Entering 32-bit protected mode

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OS-Development Assambler

In this post, we will cover how to enter 32-bit protected mode. This is a requirement if we want to be able to create a OS with the features we are used to. Otherwise, we will have very little storage space allowed due to the 16-bit reference limit.

Boot sector

To enter 32-bit protected mode, we first have to bootstrap our code from a 16-bit sector. This is necesary because the initial code location is stored in a space-restricted zone.


  1. Create “Main flow”
  2. Load GDT (Global Descriptor Table)
  3. Switch to 32-bit protected Mode

Main flow

We want to load the GDT structure, so that the processor knows where each code block is going to be.

; A boot sector that enters 32-bit protected mode
[org 0x7c00]
  mov bp, 0x9000          ; Set the stack
  mov sp, bp

  mov bx, MSG_REAL_MODE
  call print_string

  call switch_to_pm       ; We won't return from here

In the above code segment, we print a message (In 16-bit real mode) to make sure we are on the right track. Then we execute the code that switches to protected mode (32-bit)

Load DGT

We define two variables based on the DGT created. These variables will become very handy, because they are the start of the sections they describe.

; Define some handy constants for the GDT segment descriptor offset, which
; are what segment registers must contain when in protected mode. For example,
; when we set DS = 0x10 im PM, the CPU knows that we mean it to use the
; segment described at offset 0x10 (i.e. 16 bytes) in our GDT, which in our
; case is the DATA segment (0x0 -> NULL; 0x08 -> CODE; 0x10 -> DATA)
CODE_SEG equ gdt_code - gdt_start
DATA_SEG equ gdt_data - gdt_start

When we load the DGT, we can then jump the the 32-bit code which is stored in another memory location than the 16-bit code.

  cli                     ; We must switch of interrupts until we have
                          ; set-up the protected mode interrupt vector
                          ; otherwise interrupts will run riot.

  lgdt [gdt_descriptor]   ; Load our GDT, which defines the protected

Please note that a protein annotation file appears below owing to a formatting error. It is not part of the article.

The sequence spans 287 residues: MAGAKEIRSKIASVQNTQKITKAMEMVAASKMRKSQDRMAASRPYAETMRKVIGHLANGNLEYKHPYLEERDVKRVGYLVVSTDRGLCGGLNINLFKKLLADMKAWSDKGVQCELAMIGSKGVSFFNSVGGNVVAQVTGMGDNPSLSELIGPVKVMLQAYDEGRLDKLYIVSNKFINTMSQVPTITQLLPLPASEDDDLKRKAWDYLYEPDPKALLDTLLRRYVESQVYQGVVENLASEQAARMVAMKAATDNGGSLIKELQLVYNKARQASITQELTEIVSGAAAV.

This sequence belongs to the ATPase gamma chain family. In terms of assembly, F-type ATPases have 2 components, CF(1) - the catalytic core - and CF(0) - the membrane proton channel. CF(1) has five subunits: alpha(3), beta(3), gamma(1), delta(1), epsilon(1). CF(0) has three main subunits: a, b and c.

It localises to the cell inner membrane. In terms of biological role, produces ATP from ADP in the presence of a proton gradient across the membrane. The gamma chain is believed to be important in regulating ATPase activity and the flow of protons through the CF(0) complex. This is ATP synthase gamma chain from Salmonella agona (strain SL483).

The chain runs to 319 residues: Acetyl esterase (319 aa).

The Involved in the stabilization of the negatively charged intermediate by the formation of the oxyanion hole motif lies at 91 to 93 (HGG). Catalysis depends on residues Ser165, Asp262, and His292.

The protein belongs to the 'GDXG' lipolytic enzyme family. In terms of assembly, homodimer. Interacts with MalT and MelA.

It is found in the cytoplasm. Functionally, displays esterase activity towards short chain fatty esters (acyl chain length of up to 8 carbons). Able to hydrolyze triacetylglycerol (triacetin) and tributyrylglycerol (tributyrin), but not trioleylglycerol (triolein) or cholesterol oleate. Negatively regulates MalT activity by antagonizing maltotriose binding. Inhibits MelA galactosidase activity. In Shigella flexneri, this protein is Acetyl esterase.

; mode segments (e.g. for code and data)

  mov eax, cr0            ; To make the switch to protected mode, we set
  or eax, 0x1             ; the first bit of CR0, a control register
  mov cr0, eax

  jmp CODE_SEG:init_pm    ; Make a far jump (i.e. to a nre segment) to our 32-bit

Now, we have loaded the Global Descriptor Table.

Once the CPU has been switchedinto 32-bit protected mode, the process by which it translates logical addresses (i.e.the combination of a segment register and an offset) to physical address is completelydifferent: rather than multiply the value of a segment register by 16 and then add to itthe offset, a segment register becomes an index to a particular segment descriptor(SD) in the GDT.

32-bit protected mode

[bits 32]
; Initialise registers and the stack once in PM
  mov ax, DATA_SEG        ; Now in PM, our old segments are meaningless,
  mov ds, ax              ; so we point our segment registers to the
  mov ss, ax              ; data selector we defined in our GDT
  mov es, ax
  mov fs, ax
  mov gs, ax

  mov ebp, 0x90000 ; Update our stack position so it is right
  mov esp, ebp     ; at the top of the free space.

  call BEGIN_PM    ; Finally, call some well-known label

We initialise the segment registers for our new 32-bit structured code. Then we call our first 32-bit code segment.

[bits 32]
; This is where we arrive after switching to and initialising protected mode.
  mov ebx, MSG_PROT_MODE
  call print_string_pm    ; Use our 32-bit print routine

  jmp $                   ; Hang

In this ocasion, we are only printing a string, without BIOS help, like we had in 16-bit real mode. But in the future, we will be able to load our compiled C code.

These code segments require further code to be run successfully. The rest of the code needed for the segmemts to work can be obteined in my GitHub repository.